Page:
How to integrate GitHub to test and watch your repositories
You can add your Node.js, Ruby, Python, Scala and Java GitHub repos and quickly test them, or decide which ones you’d like to continuously watch with Snyk.
This integration only works with GitHub and GitHub Enterprise instances that are publicly reachable (not on a private network) and not for bitbucket.org. For private instances, you will need to set up via Snyk’s Broker first.
- Go to the integrations page and click “Connect to GitHub”.
- You need to grant Snyk additional GitHub permissions. Choose to give access to public and private repositories, or grant access to public repositories only.
- Next, you’ll see a list of all GitHub repos across your GitHub organisations. Select the repos you would like to test with Snyk. If you have supported manifest files at the root, or one or two directories deep, Snyk will automatically recognise and create projects for them.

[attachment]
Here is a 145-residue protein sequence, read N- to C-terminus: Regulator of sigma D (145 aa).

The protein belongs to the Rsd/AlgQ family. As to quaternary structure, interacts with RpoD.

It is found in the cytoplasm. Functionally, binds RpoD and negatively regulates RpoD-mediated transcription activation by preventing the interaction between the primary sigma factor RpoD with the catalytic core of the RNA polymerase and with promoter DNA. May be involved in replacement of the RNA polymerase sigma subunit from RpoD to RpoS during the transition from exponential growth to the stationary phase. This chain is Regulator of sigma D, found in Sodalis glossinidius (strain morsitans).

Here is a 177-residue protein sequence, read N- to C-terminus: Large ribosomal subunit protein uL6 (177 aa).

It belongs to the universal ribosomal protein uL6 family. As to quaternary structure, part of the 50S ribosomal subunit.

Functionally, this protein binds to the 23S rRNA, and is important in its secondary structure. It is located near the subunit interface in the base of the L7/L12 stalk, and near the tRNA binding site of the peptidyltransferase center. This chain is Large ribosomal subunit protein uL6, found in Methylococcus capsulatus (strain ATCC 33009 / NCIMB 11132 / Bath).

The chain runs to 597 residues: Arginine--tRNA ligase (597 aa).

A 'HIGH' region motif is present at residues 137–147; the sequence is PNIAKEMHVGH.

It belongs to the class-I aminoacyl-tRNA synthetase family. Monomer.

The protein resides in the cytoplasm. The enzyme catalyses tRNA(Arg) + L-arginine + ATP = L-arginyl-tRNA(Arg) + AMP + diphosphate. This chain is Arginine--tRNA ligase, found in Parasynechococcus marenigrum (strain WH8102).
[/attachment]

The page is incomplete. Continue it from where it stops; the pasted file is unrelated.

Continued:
- Click on the button at the bottom of the page “Add selected repositories to Snyk”. The selected repos appear in your projects, and will be continuously checked for vulnerabilities.
- Clicking “View report” on any project lets you view & fix vulnerabilities right away. You’ll be able to review the suggested remediations, and create a PR with the required upgrades or patches.
To view your organisation's projects in Snyk, you'll need to have sufficient access to your organisation's repositories on GitHub